I'm not sure if fully understand what you are saying still.

>
>
>
>>  this is useful for software verification that considers architectural
>> information. This is exactly what I'm trying to do with the Linux Kernel at
>> the moment: i'm just trying to show that for x86 certain behaviours that
>> are arch-specific due to inline assembly instructions do not occur.
>>
>
> This is a very important analysis, and I can see that most of what I said
> is irrelevant to your project. However, be careful on unintentional
> target-specific code, like the ones I mentioned above.
>
>
>
>
>>    - C++ gets flattened out to C in the Clang AST, and then to
>>> target-specific in IR, it's virtually impossible to attach any meaning to it
>>>
>> If that's the case, what is the argument to claim the "capability of
>> representing ‘all’ high-level languages cleanly"?
>>
>
> If you're referring to Clang's AST, that's a complex issue. Even though
> the AST has all the information you need about C++ concepts, the members
> become functions, the classes become PODs with pointers to VTs and VTTs,
> etc. The information is all there, in metadata or lists of members, but
> it'll be hard to reproduce the original code back in C++. However, printing
> it as a C code would be trivial.
>
> All C++ front-ends I know do something like that (including IntelCC and
> ARMCC, that both use EDG). This is required for you to be able to deal with
> C and C++ code on the same file and inter-operate between the languages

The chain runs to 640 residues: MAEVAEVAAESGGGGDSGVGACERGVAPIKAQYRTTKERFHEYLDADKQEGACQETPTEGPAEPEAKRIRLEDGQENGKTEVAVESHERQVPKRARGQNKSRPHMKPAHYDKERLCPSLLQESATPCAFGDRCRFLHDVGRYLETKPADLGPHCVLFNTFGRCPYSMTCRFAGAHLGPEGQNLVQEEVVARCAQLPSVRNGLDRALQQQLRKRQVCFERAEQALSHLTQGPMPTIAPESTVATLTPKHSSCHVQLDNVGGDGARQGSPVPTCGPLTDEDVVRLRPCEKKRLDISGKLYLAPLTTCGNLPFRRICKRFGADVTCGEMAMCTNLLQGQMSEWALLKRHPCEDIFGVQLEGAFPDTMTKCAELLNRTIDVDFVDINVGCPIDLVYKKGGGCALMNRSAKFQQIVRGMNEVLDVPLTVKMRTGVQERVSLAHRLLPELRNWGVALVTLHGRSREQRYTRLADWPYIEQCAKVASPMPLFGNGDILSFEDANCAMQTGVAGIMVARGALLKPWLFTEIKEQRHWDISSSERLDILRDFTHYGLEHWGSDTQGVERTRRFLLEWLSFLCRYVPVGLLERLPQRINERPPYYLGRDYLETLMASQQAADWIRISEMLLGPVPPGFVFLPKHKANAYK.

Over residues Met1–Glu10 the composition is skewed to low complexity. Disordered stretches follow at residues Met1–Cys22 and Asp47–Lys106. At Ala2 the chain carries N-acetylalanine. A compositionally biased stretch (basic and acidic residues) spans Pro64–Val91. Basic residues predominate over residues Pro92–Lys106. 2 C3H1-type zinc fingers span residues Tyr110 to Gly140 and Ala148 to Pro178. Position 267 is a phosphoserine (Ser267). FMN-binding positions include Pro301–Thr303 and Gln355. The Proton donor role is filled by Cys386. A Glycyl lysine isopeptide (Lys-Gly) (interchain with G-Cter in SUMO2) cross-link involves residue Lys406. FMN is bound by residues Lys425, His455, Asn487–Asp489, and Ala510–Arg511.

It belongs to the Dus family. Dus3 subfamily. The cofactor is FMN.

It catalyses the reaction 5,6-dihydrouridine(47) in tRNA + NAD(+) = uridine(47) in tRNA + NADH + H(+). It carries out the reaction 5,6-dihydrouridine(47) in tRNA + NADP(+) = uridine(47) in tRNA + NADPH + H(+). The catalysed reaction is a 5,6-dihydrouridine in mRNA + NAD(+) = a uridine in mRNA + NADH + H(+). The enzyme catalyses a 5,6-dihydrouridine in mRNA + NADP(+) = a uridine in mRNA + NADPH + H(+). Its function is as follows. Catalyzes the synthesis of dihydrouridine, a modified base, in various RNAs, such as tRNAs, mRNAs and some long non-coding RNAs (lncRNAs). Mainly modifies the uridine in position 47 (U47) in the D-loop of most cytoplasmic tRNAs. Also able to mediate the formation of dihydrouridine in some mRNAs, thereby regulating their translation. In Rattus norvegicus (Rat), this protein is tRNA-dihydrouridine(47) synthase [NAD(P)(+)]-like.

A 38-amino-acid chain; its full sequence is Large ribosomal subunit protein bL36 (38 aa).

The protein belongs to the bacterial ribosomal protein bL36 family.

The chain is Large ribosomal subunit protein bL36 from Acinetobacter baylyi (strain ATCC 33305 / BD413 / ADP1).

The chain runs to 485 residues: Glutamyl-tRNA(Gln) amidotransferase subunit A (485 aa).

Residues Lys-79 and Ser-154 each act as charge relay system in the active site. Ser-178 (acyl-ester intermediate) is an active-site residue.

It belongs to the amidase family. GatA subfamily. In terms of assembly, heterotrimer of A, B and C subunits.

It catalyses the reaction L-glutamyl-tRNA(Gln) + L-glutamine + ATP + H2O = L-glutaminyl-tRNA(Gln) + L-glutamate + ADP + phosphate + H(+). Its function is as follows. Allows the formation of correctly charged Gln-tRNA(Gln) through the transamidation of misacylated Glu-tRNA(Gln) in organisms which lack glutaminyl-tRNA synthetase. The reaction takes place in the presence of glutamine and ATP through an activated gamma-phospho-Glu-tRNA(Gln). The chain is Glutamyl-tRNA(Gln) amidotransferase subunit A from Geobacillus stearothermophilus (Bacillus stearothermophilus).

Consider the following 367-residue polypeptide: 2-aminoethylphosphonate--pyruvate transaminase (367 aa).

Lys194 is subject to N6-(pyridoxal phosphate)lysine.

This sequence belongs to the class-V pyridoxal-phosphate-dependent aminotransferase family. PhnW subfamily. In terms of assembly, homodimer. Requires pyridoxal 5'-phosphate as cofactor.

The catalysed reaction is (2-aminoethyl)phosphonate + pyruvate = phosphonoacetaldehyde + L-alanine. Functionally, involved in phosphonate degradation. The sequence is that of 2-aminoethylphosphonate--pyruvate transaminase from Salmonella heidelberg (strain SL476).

> safely.
>
>
>
>>  I agree with you than it's an hard task to have a back-end to C++ but
>> semantically is not "virtually impossible".
>>
>
> Well, anything is impossible... ;)
>

I think your arguments are stronger in C++ than in C for example, although
I'm of the opinion that conceptually you could analyze C++ in LLVM IR.


>
>
>   - SCEV, DCE, CSE and undefined behaviour will *also* change IR beyond
>> recognition
>> I don't recognize SCEV, DCE, CSE.
>>
>
> Sorry, too long in the field and I'm already behaving like them... ;)
>
> SCEV = Scalar Evolution (constant folding at compile time, among other
> things)
> DCE = Dead Code Elimination (removal of complete sections of the code if
> unused, or if undefined)
> CSE = Common Subexpression Evaluation (fuse common code into one)
>

These transformations are/can be sound so I don't see any problem.

>
>
>
>>  About undefined behaviour, are you talking about *undef*? We should
>> really have a discussion just about the semantics of *undef*, or write a
>> paper about "Defining undef".
>>
>
> Many papers, more likely... ;)
>
> Here's a good blog post about it by Chris:
> http://blog.llvm.org/2011/05/what-every-c-programmer-should-know.html
>
>
>
>>  Again, I agree that is possible that transformations *can* possibly
>> change IR which makes lifting to a similar C program w.r.t the original
>> very hard, but *sound* transformations will not change its behaviour -
>> semantic preservation.
>>
>
> In practice, undefined behaviour will make the compiler treat the code
> around it as not-worthy, and will eliminate it, or change everything that
> uses it to undef, and "flatten-out" your code.
>

Undefined behavior needs to be properly formalized in LLVM so that people
are clear on the semantics of the IR.


>
>
>
>>  Moreover, note that by performing analysis at the IR level you are not